- Its contents do not substantially comply with the statutory requirements. If a Housing Element is certified, there is a presumption that it is adequate, and a plaintiff must present an argument showing that it is in fact inadequate.
What is a Housing Element?
For a quick introduction to Housing Elements, watch this 5-minute video.
A Housing Element is a mandatory element of the City’s General Plan. The Housing Element establishes the City’s Housing Plan through the identification of housing goals, policies, and programs. The housing programs will be implemented during the 2023-2031 planning period to help ensure the City: provides and maintains adequate sites with appropriate zoning to accommodate the regional housing needs allocation (RHNA); encourages and supports the preservation, rehabilitation, and development of housing; further opportunities for affordable and special needs housing; and reduces constraints to housing.
The Housing Element provides an analysis of Sausalito’s housing needs for all income levels, and includes strategies to address those housing needs. The Housing Element demonstrates how the City will accommodate its fair share of housing, as determined by the State of California, for all income levels over the planning period. Specifically, the Housing Element assesses all approved and planned development projects in the City. It also assesses vacant and nonvacant sites that have the potential to develop into residential uses over the planning period. The Housing Element also addresses conditions that might constrain housing development, like Sausalito’s requirements for new and rehabilitated housing, availability of water and sewer service, and non-governmental conditions, including cost of housing, financing, and environmental conditions. The Housing Element considers actions the City can take to affirmatively further fair housing opportunities and conditions, and provides an analysis of the effectiveness of the 2015 Housing Element.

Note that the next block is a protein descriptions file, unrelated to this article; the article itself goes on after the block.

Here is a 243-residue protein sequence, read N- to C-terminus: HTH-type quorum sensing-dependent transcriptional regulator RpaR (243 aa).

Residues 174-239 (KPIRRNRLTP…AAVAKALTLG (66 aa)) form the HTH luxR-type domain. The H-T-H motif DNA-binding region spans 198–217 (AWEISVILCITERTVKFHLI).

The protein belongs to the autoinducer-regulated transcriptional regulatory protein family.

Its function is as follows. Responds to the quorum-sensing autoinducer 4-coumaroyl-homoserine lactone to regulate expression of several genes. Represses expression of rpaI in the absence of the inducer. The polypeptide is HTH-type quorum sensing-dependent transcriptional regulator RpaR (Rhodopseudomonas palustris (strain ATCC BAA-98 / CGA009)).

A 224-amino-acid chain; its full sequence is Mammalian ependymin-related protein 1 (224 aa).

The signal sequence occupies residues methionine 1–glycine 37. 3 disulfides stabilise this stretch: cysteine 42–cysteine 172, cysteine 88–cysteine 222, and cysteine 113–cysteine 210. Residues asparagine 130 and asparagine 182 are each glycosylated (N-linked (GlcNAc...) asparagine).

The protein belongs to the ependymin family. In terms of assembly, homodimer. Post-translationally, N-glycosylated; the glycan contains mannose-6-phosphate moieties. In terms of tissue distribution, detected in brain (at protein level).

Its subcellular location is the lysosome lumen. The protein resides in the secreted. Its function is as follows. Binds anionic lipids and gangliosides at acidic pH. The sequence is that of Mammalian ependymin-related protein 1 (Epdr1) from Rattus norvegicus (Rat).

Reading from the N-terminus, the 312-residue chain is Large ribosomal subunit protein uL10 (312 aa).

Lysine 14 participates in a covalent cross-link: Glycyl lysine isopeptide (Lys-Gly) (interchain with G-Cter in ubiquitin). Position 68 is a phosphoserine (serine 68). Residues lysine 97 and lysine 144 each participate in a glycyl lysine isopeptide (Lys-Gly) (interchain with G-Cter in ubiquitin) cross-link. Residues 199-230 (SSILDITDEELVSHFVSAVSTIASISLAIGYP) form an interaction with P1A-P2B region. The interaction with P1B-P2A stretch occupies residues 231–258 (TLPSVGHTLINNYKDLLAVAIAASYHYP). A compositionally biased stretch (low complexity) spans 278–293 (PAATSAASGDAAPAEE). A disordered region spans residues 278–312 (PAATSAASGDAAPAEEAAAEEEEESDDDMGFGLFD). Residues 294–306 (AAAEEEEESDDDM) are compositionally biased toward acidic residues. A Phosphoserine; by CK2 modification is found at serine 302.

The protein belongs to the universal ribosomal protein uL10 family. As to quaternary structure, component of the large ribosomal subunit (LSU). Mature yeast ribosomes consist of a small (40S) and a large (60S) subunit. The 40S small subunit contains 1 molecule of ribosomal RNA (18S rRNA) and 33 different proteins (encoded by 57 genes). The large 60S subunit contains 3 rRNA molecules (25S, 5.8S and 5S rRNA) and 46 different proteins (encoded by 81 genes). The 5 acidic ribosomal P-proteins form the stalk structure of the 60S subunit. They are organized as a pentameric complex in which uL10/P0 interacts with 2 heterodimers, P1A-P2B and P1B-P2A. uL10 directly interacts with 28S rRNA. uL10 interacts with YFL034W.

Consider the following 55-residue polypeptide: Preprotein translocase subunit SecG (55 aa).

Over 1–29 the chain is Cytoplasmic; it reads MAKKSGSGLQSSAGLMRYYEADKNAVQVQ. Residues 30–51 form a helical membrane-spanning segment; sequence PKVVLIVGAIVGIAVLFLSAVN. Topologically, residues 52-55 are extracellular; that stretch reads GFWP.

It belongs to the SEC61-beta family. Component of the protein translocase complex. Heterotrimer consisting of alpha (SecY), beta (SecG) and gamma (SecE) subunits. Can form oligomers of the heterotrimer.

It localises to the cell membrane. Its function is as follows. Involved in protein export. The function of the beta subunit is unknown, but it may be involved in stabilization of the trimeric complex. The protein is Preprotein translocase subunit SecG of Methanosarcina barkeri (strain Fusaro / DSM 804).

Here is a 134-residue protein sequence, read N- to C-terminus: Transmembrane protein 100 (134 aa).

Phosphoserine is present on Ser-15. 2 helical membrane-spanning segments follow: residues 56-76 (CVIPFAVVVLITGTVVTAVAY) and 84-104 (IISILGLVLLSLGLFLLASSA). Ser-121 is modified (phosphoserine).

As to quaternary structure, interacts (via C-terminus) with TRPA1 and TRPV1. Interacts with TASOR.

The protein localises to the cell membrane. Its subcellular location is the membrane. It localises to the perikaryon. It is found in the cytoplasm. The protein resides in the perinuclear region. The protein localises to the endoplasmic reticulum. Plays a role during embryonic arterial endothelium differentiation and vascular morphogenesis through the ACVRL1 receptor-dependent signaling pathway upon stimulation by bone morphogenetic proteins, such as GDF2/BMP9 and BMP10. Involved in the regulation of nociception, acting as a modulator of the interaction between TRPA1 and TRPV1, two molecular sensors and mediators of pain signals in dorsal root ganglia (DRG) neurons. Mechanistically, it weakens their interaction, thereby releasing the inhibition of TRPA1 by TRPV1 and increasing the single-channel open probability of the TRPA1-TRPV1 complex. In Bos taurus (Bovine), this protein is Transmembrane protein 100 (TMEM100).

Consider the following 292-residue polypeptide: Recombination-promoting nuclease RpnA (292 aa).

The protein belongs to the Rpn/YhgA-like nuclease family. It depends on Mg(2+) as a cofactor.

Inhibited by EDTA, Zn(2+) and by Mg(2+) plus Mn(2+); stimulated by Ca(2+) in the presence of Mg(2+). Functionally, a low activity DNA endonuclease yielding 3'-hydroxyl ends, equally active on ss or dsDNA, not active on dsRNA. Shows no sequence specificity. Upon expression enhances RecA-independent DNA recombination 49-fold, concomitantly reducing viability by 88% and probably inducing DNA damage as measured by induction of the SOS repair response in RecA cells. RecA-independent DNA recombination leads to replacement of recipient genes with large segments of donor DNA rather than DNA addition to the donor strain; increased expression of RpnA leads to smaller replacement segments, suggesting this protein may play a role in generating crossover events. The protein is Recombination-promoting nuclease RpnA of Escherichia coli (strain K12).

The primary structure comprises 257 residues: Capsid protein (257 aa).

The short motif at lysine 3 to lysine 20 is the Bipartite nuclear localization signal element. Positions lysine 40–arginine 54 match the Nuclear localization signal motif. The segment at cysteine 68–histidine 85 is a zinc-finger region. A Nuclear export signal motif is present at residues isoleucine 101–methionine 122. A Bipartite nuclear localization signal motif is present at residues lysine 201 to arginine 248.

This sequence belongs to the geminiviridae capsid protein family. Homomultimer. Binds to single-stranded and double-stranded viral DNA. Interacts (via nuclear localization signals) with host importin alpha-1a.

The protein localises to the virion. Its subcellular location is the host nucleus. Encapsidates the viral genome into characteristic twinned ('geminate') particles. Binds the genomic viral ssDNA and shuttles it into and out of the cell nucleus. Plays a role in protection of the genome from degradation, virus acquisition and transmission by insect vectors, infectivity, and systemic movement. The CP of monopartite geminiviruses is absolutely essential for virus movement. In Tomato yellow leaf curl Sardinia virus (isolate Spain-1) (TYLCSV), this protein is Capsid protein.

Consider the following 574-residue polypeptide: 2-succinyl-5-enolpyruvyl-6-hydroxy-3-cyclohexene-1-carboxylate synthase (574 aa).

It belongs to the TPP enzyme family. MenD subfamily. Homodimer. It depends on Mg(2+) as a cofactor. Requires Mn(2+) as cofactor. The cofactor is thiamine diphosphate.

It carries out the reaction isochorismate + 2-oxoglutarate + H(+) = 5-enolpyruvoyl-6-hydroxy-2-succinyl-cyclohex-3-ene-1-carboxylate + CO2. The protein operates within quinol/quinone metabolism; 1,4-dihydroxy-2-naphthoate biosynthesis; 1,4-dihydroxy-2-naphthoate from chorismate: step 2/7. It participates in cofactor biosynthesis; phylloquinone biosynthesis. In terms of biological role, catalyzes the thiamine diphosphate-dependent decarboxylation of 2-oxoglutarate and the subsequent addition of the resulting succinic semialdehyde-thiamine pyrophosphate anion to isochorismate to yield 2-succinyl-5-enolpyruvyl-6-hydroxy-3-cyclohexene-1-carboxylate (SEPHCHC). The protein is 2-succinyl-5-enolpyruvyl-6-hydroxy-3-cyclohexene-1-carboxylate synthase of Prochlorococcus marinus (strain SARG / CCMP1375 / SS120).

State requirements for Housing Elements are found in the California Government Code Sections 65580-65589. Unlike the other mandatory general plan elements, the Housing Element is required to be updated every eight years. It is also subject to detailed statutory requirements and mandatory review and approval by the State’s Department of Housing and Community Development (HCD).
The Housing Element must be certified (approved) by HCD no later than February 2023 as complying with State law and be internally consistent with the other elements of the General Plan.
What is the schedule for the Housing Element Update? Does it include opportunities for community input?
The schedule for the Housing Element is shown below:
The Housing Element Update includes multiple opportunities for community input: